Many conspiracy theories claim that the true number of COVID-19 deaths is much lower officially reported, essentially suggesting that the threat of the pandemic has been blown out of proportion for various nefarious purposes. Well, the opposite is actually true. If anything, there have been more fatalities that can be attributed to COVID-19 than previously reported.
According to researchers at Virginia Commonwealth University in Richmond, about 75,000 more Americans lost their lives due to the pandemic between March and July, the authors reported in the journalJAMA. During the same period, around 150,000 deaths were officially attributed to COVID-19.
The true human cost of the coronavirus pandemic in the U.S.
These excess deaths weren’t caused by an infection with SARS-CoV-2, the coronavirus responsible for the respiratory illness COVID-19. Instead, the researchers claim these deaths are the result of a series of events set in motion by the pandemic, so they can be indirectly attributed to COVID-19. These include deaths due to illnesses such as Alzheimer’s, diabetes, and heart disease owed to delayed care and fear of becoming infected with the virus which prevents people from seeking medical attention at a hospital.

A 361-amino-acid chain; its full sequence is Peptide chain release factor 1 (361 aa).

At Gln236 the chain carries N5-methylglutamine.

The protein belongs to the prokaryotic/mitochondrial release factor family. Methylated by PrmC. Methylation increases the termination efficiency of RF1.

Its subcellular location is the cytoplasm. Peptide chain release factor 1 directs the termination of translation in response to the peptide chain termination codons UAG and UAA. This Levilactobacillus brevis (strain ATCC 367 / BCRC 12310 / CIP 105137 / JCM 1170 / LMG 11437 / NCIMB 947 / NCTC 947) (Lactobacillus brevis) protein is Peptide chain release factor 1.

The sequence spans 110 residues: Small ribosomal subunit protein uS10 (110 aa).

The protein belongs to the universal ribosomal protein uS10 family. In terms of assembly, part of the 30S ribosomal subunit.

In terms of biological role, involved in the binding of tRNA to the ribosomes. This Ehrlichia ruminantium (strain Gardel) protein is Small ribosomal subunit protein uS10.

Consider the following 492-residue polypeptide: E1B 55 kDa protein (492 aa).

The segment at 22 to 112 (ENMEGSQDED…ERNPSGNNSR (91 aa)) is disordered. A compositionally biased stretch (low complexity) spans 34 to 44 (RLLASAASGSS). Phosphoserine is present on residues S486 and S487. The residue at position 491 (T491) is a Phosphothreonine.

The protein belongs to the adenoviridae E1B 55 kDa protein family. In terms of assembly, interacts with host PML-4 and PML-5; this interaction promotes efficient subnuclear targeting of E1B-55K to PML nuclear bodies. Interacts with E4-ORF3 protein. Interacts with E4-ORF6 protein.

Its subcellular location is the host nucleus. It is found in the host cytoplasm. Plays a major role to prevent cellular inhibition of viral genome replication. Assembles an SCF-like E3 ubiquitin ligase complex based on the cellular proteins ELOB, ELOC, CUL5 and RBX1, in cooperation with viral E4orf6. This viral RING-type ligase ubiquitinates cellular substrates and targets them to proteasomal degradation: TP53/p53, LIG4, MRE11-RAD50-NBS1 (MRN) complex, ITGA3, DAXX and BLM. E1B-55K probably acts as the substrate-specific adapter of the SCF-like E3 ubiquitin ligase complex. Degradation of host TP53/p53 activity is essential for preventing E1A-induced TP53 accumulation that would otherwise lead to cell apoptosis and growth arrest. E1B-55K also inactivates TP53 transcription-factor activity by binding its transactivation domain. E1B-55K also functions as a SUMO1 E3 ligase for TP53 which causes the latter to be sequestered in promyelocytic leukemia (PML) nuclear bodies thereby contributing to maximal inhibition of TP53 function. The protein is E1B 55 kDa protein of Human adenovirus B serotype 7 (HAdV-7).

“Although total US death counts are remarkably consistent from year to year, US deaths increased by 20% during March-July 2020. COVID-19 was a documented cause of only 67% of these excess deaths. Some states had greater difficulty than others in containing community spread, causing protracted elevations in excess deaths that extended into the summer. US deaths attributed to some noninfectious causes increased during COVID-19 surges. Excess deaths attributed to causes other than COVID-19 could reflect deaths from unrecognized or undocumented infection with severe acute respiratory syndrome coronavirus 2 or deaths among uninfected patients resulting from disruptions produced by the pandemic,” the authors wrote in their study.
There are many deaths due to Alzheimer’s or diabetes every year, but during the study period fatalities attributed to these illnesses have soared in the same states that recorded the most COVID-19 deaths in spring. These include New York, New Jersey, and Massachusetts.
But although these three states experienced a surge of cases and deaths in spring, these were relatively short-lived, resulting in a “A-shaped” quick rise and sudden fall in fatalities. The Sunbelt states, however, experienced a gradual increase in excess deaths in March and April, only to skyrocket in June. These events coincide with the easing of restrictions in these states.